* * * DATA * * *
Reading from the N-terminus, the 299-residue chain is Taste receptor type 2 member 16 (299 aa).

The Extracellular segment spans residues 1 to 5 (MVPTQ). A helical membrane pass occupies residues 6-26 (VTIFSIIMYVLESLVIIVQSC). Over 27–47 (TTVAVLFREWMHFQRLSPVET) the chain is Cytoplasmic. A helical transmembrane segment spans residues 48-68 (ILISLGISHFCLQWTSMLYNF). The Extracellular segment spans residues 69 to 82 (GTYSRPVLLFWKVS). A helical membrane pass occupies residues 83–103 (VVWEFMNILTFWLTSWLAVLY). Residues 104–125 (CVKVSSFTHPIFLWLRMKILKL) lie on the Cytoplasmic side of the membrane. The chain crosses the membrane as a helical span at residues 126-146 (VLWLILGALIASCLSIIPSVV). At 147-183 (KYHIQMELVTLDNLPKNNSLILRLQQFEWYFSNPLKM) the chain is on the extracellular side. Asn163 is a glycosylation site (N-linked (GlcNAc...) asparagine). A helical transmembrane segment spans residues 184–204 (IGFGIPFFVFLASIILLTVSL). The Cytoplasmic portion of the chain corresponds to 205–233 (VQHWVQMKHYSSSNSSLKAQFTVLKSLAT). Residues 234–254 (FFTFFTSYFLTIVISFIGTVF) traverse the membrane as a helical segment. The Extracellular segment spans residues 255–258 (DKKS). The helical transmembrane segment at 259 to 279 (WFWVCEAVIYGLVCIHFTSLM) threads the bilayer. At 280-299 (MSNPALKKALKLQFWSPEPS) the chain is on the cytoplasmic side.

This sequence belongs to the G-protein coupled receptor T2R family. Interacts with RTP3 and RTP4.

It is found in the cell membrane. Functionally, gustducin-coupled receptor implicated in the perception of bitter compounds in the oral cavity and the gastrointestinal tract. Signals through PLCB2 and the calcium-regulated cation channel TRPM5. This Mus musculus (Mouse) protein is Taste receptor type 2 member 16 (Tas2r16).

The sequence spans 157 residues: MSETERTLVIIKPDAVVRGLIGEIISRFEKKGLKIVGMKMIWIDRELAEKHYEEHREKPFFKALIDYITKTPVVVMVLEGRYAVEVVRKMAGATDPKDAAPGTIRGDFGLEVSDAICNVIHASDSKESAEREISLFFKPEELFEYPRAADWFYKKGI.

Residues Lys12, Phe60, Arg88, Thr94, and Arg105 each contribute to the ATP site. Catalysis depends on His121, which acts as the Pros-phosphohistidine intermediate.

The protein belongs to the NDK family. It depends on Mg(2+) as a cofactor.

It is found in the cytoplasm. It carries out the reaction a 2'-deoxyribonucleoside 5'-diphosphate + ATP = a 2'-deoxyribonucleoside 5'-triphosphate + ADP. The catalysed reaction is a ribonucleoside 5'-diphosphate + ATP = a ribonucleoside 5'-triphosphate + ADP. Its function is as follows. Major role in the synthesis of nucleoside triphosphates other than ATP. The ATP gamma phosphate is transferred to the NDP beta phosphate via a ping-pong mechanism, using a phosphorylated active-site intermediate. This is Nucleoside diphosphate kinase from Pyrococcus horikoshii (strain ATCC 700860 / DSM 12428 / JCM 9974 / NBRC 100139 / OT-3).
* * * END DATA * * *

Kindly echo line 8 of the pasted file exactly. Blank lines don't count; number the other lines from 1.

It is found in the cytoplasm. It carries out the reaction a 2'-deoxyribonucleoside 5'-diphosphate + ATP = a 2'-deoxyribonucleoside 5'-triphosphate + ADP. The catalysed reaction is a ribonucleoside 5'-diphosphate + ATP = a ribonucleoside 5'-triphosphate + ADP. Its function is as follows. Major role in the synthesis of nucleoside triphosphates other than ATP. The ATP gamma phosphate is transferred to the NDP beta phosphate via a ping-pong mechanism, using a phosphorylated active-site intermediate. This is Nucleoside diphosphate kinase from Pyrococcus horikoshii (strain ATCC 700860 / DSM 12428 / JCM 9974 / NBRC 100139 / OT-3).